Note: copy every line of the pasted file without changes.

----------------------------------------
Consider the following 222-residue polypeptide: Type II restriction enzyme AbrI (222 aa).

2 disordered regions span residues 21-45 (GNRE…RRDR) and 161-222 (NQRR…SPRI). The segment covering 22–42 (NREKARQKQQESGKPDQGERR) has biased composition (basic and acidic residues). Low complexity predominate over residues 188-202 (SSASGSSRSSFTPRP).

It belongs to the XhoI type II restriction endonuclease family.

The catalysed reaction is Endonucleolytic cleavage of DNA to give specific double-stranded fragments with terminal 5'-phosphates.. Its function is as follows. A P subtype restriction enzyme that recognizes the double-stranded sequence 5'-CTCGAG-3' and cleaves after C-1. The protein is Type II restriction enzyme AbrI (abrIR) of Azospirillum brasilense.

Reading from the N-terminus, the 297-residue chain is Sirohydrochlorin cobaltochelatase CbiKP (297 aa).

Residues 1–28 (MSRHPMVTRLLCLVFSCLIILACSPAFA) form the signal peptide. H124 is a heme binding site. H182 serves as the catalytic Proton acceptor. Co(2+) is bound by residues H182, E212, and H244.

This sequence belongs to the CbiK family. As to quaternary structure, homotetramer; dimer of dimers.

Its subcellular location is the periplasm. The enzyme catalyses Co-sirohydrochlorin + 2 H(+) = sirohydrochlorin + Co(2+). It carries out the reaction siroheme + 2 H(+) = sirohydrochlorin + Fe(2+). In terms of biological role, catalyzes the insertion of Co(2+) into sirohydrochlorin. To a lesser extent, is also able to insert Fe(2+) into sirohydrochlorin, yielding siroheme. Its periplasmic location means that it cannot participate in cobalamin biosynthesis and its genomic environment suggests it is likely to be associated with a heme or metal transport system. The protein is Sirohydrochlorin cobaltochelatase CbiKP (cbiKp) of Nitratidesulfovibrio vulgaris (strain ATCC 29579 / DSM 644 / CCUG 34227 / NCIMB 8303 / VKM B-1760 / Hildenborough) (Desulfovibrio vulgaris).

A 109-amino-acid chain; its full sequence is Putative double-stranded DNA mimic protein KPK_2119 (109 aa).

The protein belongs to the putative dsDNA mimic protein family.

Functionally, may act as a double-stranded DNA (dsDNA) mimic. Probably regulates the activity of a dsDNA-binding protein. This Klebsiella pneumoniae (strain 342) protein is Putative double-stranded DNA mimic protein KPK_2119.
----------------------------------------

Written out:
Consider the following 222-residue polypeptide: Type II restriction enzyme AbrI (222 aa).

2 disordered regions span residues 21-45 (GNRE…RRDR) and 161-222 (NQRR…SPRI). The segment covering 22–42 (NREKARQKQQESGKPDQGERR) has biased composition (basic and acidic residues). Low complexity predominate over residues 188-202 (SSASGSSRSSFTPRP).

It belongs to the XhoI type II restriction endonuclease family.

The catalysed reaction is Endonucleolytic cleavage of DNA to give specific double-stranded fragments with terminal 5'-phosphates.. Its function is as follows. A P subtype restriction enzyme that recognizes the double-stranded sequence 5'-CTCGAG-3' and cleaves after C-1. The protein is Type II restriction enzyme AbrI (abrIR) of Azospirillum brasilense.

Reading from the N-terminus, the 297-residue chain is Sirohydrochlorin cobaltochelatase CbiKP (297 aa).

Residues 1–28 (MSRHPMVTRLLCLVFSCLIILACSPAFA) form the signal peptide. H124 is a heme binding site. H182 serves as the catalytic Proton acceptor. Co(2+) is bound by residues H182, E212, and H244.

This sequence belongs to the CbiK family. As to quaternary structure, homotetramer; dimer of dimers.

Its subcellular location is the periplasm. The enzyme catalyses Co-sirohydrochlorin + 2 H(+) = sirohydrochlorin + Co(2+). It carries out the reaction siroheme + 2 H(+) = sirohydrochlorin + Fe(2+). In terms of biological role, catalyzes the insertion of Co(2+) into sirohydrochlorin. To a lesser extent, is also able to insert Fe(2+) into sirohydrochlorin, yielding siroheme. Its periplasmic location means that it cannot participate in cobalamin biosynthesis and its genomic environment suggests it is likely to be associated with a heme or metal transport system. The protein is Sirohydrochlorin cobaltochelatase CbiKP (cbiKp) of Nitratidesulfovibrio vulgaris (strain ATCC 29579 / DSM 644 / CCUG 34227 / NCIMB 8303 / VKM B-1760 / Hildenborough) (Desulfovibrio vulgaris).

A 109-amino-acid chain; its full sequence is Putative double-stranded DNA mimic protein KPK_2119 (109 aa).

The protein belongs to the putative dsDNA mimic protein family.

Functionally, may act as a double-stranded DNA (dsDNA) mimic. Probably regulates the activity of a dsDNA-binding protein. This Klebsiella pneumoniae (strain 342) protein is Putative double-stranded DNA mimic protein KPK_2119.